Neuralgic amyotrophy is a distinct clinical syndrome with acute severe pain and patchy paresis in the shoulder and arm region. The clinical phenotype was recently found to be more comprehensive and the long-term prognosis less optimistic than usually assumed for many patients. The disorder can be idiopathic or hereditary in an autosomal dominant fashion, with only few phenotypical variations between the two. This article provides a practical overview of current knowledge on the clinical presentation, diagnosis, pathogenesis and the treatment of pain and complications.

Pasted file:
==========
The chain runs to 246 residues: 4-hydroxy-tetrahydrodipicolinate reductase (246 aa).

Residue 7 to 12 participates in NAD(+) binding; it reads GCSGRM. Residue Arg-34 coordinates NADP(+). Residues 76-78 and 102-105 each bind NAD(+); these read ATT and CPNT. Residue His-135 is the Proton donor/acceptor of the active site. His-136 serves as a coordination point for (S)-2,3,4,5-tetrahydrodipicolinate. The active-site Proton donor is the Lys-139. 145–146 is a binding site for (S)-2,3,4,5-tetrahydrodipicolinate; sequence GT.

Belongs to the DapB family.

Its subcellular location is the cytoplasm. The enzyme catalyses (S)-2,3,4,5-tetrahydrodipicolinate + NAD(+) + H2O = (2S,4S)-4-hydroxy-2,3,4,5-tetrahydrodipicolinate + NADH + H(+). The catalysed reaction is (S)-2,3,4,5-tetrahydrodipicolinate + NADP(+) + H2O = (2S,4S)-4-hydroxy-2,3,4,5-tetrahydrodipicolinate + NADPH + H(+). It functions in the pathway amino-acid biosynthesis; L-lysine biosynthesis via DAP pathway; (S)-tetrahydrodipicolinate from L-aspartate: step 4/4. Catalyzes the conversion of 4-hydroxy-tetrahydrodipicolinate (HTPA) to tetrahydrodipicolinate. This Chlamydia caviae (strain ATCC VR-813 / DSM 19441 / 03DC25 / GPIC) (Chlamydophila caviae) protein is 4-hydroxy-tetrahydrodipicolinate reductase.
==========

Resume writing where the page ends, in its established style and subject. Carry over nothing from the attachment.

Neuralgic amyotrophy (NA) is a distinct clinical entity . Core features are the extreme neuropathic pain at onset and the rapid development of multifocal pareses and atrophy, usually in the upper extremity, as well as the slow recovery in months to years. Sensory signs or symptoms are usually not very marked, although on careful examination patchy hypaesthesia can be found in most patients. In the majority of patients, the right shoulder is affected, and the tell-tale sign of NA for most physicians is the conspicuous winging of the shoulder blade, the scapula alata, although this is present in only two-thirds of the patients. Especially in the hereditary form, but sometimes also in extensive attacks of idiopathic NA, other peripheral nerves outside the brachial plexus can also be involved, such as lower cranial nerves or the lumbosacral plexus. Painless attacks occasionally, occur and are only recognized as NA because of a sudden patchy peripheral paresis in the upper extremities without any identifiable cause.